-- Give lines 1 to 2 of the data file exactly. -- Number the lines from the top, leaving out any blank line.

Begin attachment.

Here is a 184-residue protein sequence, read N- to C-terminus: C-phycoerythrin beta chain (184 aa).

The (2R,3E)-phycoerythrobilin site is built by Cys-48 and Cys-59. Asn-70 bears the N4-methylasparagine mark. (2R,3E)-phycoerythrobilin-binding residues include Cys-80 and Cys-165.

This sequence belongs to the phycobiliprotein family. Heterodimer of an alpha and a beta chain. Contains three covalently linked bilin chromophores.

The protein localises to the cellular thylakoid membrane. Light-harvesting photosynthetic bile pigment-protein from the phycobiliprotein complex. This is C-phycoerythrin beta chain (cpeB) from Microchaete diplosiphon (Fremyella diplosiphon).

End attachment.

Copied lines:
Here is a 184-residue protein sequence, read N- to C-terminus: C-phycoerythrin beta chain (184 aa).

The (2R,3E)-phycoerythrobilin site is built by Cys-48 and Cys-59. Asn-70 bears the N4-methylasparagine mark. (2R,3E)-phycoerythrobilin-binding residues include Cys-80 and Cys-165.